Theresa May has pledged to eradicate all avoidable plastic waste in the UK by 2042.
The commitment is part of the government’s 25-year plan to improve the natural environment.
In her speech to launch the plan the prime minister said: “I think people will be shocked at how today we allow so much plastic to be produced needlessly.”
But green groups are angry the proposals will have no legal force.
They say the plans could simply be shelved if they become inconvenient and the promise to stop “avoidable” plastic waste is too vague.
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Labour said the proposals were a “cynical attempt at rebranding the Tories’ image” while the Liberal Democrats said it “beggared belief” that a target of 2042 had been set for removing plastic waste and that action was needed now.
Under the plan, supermarkets will be urged to introduce “plastic-free” aisles while taxes and charges on single-use items such as takeaway containers will be considered.
Mrs May’s announcements, which have been agreed by cabinet, also include:
- Confirmation of the extension of the 5p charge for plastic carrier bags to all retailers in England
- Government funding for plastics innovation
- A commitment to help developing nations tackle pollution and reduce plastic waste, including through UK aid
In her speech, Mrs May said: “We look back in horror at some of the damage done to our environment in the past and wonder how anyone could have thought that, for example, dumping toxic chemicals into rivers was ever the right thing to do.”
She called plastic waste “one of the great environmental scourges of our time”, adding: “In the UK alone, the amount of single-use plastic wasted every year would fill 1,000 Royal Albert Halls.”
Asked after her speech about her own environmental credentials, she revealed she had put owl and bat boxes in her garden.
Meanwhile, plans to help more children engage with the environment will include £10m for school visits and a programme to create school grounds that allow youngsters to learn more about the natural world.
Mrs May said she would put the oceans firmly on the agenda of the Commonwealth Heads of Government Meeting in April.
Analysis by the BBC’s Roger Harrabin
Thursday’s announcements are the culmination of an environmental week for the government. On Sunday, Mrs May promised a clampdown on plastic waste. On Wednesday, plans emerged to extend the 5p plastic bag charge to include corner shops in England.
Ministers have been under political pressure to do more for the environment after it was identified by the Tory think-tank Bright Blue as the key issue for young voters, who failed to back the party in large numbers at the 2017 general election.
Environmentalists agree that the government’s plan to restore nature – not just safeguard nature – is genuinely radical.
Many of the UK’s landscapes have been ravaged by development, intensive farming and sheep grazing. Only 2% of wildflower meadows have survived.
I understand that the document will cover many policy areas, including: managing land sustainably; enhancing nature and recovering wildlife; increasing people’s health and well-being through nature; resource efficiency, reduction of pollution and waste and protecting and improving the global environment.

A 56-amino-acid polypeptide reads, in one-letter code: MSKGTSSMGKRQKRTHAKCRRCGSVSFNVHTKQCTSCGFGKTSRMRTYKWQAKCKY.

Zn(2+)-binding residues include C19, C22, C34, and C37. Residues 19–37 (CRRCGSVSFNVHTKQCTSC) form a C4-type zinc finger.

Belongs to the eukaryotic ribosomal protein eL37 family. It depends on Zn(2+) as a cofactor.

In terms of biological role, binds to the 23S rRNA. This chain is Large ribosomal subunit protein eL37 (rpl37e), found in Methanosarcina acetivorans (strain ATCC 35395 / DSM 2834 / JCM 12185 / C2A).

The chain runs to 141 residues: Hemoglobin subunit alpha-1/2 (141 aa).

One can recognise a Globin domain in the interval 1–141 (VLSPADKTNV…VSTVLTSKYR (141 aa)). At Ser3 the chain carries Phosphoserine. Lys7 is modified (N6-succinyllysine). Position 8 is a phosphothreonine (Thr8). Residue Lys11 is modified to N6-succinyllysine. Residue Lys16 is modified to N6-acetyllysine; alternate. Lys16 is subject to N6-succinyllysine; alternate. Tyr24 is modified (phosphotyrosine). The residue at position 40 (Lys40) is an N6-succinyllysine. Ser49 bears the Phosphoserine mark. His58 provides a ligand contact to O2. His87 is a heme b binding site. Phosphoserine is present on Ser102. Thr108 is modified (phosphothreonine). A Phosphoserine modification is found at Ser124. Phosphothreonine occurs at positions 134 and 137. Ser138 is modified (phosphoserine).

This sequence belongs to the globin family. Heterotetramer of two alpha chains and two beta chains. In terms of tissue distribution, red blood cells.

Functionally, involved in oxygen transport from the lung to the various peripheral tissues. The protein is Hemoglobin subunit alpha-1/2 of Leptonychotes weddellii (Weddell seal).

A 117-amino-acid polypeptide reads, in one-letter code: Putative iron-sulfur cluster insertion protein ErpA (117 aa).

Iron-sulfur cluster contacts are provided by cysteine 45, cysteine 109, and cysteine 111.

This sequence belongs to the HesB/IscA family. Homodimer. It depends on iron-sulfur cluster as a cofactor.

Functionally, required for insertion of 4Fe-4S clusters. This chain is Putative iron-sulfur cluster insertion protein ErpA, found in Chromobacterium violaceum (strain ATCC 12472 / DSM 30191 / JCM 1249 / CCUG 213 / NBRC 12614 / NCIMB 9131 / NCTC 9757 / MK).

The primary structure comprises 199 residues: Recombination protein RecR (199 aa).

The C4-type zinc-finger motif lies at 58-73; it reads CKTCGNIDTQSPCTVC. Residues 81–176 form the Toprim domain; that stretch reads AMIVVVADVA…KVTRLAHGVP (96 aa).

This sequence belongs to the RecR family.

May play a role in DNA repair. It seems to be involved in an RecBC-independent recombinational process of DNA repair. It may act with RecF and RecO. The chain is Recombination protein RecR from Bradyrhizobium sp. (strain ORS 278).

But there is scepticism about how far the environment department Defra will be able to carry out its plans.
There are huge pressures on the natural world from urgently needed house-building; HS2 threatens scores of ancient woodlands; and the Department for Transport has a major road-building programme.
Earlier Environment Secretary Michael Gove told the BBC he wanted the government to “set the global gold standard” on the environment.
He also said ministers were “reflecting” on a proposal from a Commons committee for a 25p charge on disposable cups.
Greenpeace said Mrs May’s announcement was a “missed opportunity” and while the focus on plastic waste solutions was welcome, the plan “lacked urgency, detail and bite”.
The campaign group questioned why there was no mention of deposit return schemes which it said were a “tried-and-tested” way of keeping bottles out of the natural environment and were popular with the public.
Craig Bennett, head of Friends of the Earth, said it welcomed any moves to restore the natural world, including landscapes and wildlife.
“But we need a clear timetable of short-term delivery of schemes, not just woolly promises of doing something good in the future,” he added.
“It’s nice seeing ministers hug trees – but why are they continuing with unpopular fracking when we’ve already found more fossil fuels than we can be allowed to burn if we want a stable climate?”
Tom Burke, from the green think-tank e3g, welcomed many elements of the plan, but said: “There are lots of things this plan doesn’t deal with. [The government’s] being taken to court for the third time over illegal levels of air pollution.”
Stephanie Hilborne from the Wildlife Trusts said: “This plan looks good in many ways, but it has no legal under-pinning so it could completely disappear.”
Sue Hayman, Labour’s environment spokeswoman, said the Conservatives had a record of “failure and broken promises” on the environment.
She said the “weak” proposals would mean the problem with plastic waste was “kicked into the long grass”.
Environment strategy aims to stop needless plastic waste}